Dr. Russell Portenoy, another physician witness against Johnson and Johnson testified,

companies skillfully crafted a positive message about opioids and pushed it aggressively for decades

The Republican Oklahoma Attorney General calls drugmaker marketing a,

“cynical, deceitful, multimillion-dollar brainwashing campaign”

Opioid Epidemic is Tobacco 2.0

In 2017, the Wall Street Journal discussed the opportunity for private lawyers to become part of government litigation. If they lose, they get nothing, but as happened with the tobacco cases of the 1990s, if you win, you win big. Even back in 2017, Mike Moore, the attorney who started the Tobacco suits that ended up with a $246 billion settlement, started consulting on opioid lawsuits.

Many independent groups have done wonderful articles reporting on all the waste and poor outcomes of the anti-tobacco efforts in all the states that received a portion of that settlement.  Patrick Basham, writing for Cato about the Tobacco settlements, said it very well,

…most anti-tobacco groups spent the last 25 years operating on the erroneous assumption that if you could prevent the tobacco industry from marketing, you could stop people from smoking. Most tobacco control efforts have failed because they have not been linked to the right predictors of becoming a smoker. These include socioeconomic status, connection, and success at school, self-esteem, family structure and relations with parents.

Oklahoma still has an Opioid Nuisance

As per the Washington Post,

“The opioid crisis has ravaged the state of Oklahoma and must be abated immediately,” [Judge Thad] Balkman said, reading part of his decision aloud from the bench Monday afternoon. 

But the judge concluded it would cost $572 million to address the crisis in the first year based on the state’s plan. He said the state did not provide “sufficient evidence” of the time and money needed to respond after that.

Judge Balkman went through as many government departments as he could think of including the licensing boards including Nursing, Dentistry, and Veterinary. All of these would need money to stop the opioid epidemic in Oklahoma. But how will one year’s worth of money “abate” the crisis immediately when not one of these government entities has any plan?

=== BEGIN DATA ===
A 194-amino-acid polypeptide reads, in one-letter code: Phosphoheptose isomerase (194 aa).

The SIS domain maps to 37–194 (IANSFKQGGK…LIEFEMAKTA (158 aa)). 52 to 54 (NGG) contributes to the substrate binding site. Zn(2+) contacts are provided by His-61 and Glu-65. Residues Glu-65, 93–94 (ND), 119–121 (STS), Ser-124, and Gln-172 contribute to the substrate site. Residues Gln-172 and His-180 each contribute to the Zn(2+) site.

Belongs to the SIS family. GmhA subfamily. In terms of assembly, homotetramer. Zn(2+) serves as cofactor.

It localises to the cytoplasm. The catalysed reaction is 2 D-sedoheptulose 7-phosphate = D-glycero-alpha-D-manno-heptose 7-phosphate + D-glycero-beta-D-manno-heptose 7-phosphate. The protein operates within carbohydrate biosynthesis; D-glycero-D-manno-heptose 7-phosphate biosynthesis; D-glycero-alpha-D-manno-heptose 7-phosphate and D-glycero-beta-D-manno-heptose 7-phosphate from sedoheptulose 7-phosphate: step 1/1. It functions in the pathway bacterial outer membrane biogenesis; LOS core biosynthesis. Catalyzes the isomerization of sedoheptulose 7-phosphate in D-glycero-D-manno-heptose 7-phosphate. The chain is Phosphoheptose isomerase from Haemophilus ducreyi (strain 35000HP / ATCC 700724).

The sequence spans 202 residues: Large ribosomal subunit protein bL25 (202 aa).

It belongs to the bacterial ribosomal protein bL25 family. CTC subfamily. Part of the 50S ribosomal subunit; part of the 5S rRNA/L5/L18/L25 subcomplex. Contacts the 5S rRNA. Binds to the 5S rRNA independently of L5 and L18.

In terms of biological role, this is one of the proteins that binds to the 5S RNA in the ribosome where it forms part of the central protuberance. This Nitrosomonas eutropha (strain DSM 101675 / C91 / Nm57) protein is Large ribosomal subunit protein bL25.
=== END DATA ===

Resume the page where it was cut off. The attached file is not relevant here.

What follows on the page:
Purdue and Teva Pharmaceutical settled prior with Oklahoma for $270 million and $85 million respectively.  $60 million went to private lawyers and $200 million went to a research project at Oklahoma State University.

Oklahoma is only the beginning

The courts now have over 2000 lawsuits related to opioids. The American Medical Association even created a policy this year for the money, expecting a windfall.  Monies should “be used exclusively for research, education, prevention, and treatment of overdose, opioid-use disorder, and pain”.

Purdue Pharma, a maker of Oxycontin, is seeing the writing on the wall with the Oklahoma verdict.  It may be beginning to propose a large settlement of $10-12 billion as reported by the AP.

I discussed the opioid problem pointing to the FDA and private consumer groups as a cause in a 71 Republic article.  To believe Oklahoma, medical students, who are at the top of their college classes and have medical school pharmaceutical and medication classes, blindly followed some sort of marketing scheme. They are tricking certified and educated physicians. These lawsuits are no cure for the opioid crisis. Just government being a nuisance.